The outpost had been in intermittent contact all day and much of the preceding night.  Sleep was a forgotten luxury.  Both extreme cold and professional German infantry, well-supported by artillery and armor, forced a maintenance of alertness that a hard core NCO would have envied.

The troops were closely rationing the few boxes of K rations they had snatched in France.  Most had eaten the main meals some time ago and were now subsisting on cigarettes, gum, candy, and memories. There was no reason to believe this situation would soon change.

In this area, daylight was a rumor and dark a reality.  Fog, even in this most frigid air, had frequently clouded and rolled over the position obscuring all but a few meters to the front.  The NCOs in response, sent small patrols and outposts as far forward as the leading edge of the fronting woods, not daring a further positioning for fear of the outposts being bypassed.

Every step broke the hard dry snow surface and sounded across the ground.  Here, the snow was dry as flour but crusted. A walk of less than a hundred meters was exhausting.  A small patrol could be a full day’s affair. Stealth was achievable only under the dark snow-laden trees that delineated the irregular open ground.  The rough roads and paths were packed with deep drifts, all but impenetrable except by armor—of which the Germans apparently had a great deal.  

Dark arrived quickly here, with less than six hours of furtive daylight to bar its entrance.  The skies had been consistently low, leaden, and impenetrable.  The only consistency was the sharp, surgical precision of the cold. No planes were seen or heard.  Silence was deep and profound except for the sudden eruption of artillery announcing a German thrust in the sector.  A battle would be fought, and calm and cold would then return.

The troops talked in low mutterings through blue lips and clenched teeth.  Talking expended energy and movement was prized more than conversation.  What talk there was, was of past Christmases, sumptuous feasts relived mouthful by mouthful, and warm surroundings.  While they talked to Army efforts to feed a Christmas feast, they were completely aware that this would not happen here, at this time.  But, they were wrong.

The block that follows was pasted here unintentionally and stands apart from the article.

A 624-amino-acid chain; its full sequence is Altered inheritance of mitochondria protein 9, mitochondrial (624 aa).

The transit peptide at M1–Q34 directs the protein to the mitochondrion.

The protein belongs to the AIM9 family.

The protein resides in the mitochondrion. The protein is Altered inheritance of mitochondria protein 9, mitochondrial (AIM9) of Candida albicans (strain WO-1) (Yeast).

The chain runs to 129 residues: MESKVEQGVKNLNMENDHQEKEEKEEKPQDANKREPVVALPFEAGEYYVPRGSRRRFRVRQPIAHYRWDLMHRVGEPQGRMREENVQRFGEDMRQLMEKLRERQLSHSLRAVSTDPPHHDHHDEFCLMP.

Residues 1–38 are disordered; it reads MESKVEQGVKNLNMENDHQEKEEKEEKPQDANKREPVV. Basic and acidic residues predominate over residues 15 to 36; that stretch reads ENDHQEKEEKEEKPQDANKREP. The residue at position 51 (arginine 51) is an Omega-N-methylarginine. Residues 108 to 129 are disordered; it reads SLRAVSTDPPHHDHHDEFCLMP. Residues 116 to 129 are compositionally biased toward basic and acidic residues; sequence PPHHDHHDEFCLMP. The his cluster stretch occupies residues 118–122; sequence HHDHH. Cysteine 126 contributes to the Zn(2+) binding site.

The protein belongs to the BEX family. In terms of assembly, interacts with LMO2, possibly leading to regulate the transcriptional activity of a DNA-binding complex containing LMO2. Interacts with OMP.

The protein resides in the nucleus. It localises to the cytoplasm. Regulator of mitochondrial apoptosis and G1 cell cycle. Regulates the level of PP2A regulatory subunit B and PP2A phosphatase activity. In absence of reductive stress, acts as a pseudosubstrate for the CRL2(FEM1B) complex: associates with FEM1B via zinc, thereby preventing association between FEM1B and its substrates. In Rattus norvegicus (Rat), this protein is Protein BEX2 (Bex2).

Famous for being “up front” and for caring for his troops, MG Gavin did not shirk this moment—though his position would allow him to do so.  Christmas Day 1944, was not auspicious other than for the precarious nature of his command.  Stretched very thin along rugged snow packed terrain, his command was constantly engaged by a force superior in arms but not in will.  Only because of the tenacity and ingenuity of his troops, was Gavin able to hold his positions.

From his headquarters in Bra-sur-Lienne, Belgium, as he always did, he visited as many troop positions and subordinate commanders as he could.  A review of the Division Operations Report (OpRep) indicates the history for that day.

25 December 1944

All units successfully broke contact with the enemy and withdrew to the new defense line (NOTE:  the 82nd had been ordered to withdraw to a tighter line in the rear by General Bernard Montgomery the night before.  This, somewhat, allowed a reduction of the distance between them.  But it also forced Gavin to find his elements in new positions.)

325th Glider Infantry, the 1st Battalion, filled the gap between the 504th Parachute Infantry Regiment and the 7th Armored Division by occupying DRI-LE-CHESLIN and VAUX-CHAVANNE.  At 2200 hours, an enemy infantry attack was repulsed.  The 2nd  Battalion as Division Reserve and the 3rd Battalion as Regimental Reserve occupied positions near AU-HETRE.

504th Parachute Infantry—2nd and 3rd Battalions occupied new positions along the line EN BERGIFA to  BRA-VAUX-CHAVANNE.  The 1st Battalion, in Regimental Reserve, vicinity of BRA.

505th Parachute Infantry—the 2nd and 3rd Battalions now occupied new defensive positions between TROIS-PONTS and BASSE-BODEUX.  1st Battalion occupied a position 3000 yards north of BASSE-BODEUX as Regimental Reserve.

508th Parachute Infantry—occupied new defensive positions along the line HAUTE-BODEUX, EN BERGIFA with all Battalions on the MLR.  The 3rd Battalion, 112th Infantry Regiment (28th Inf Div) was relieved of attachment to the 508th Prcht Inf Regt.

307th Airborne Engineer Battalion laid minefields; constructed field fortifications called abatises, and blew bridges to form a barrier along the Division Front.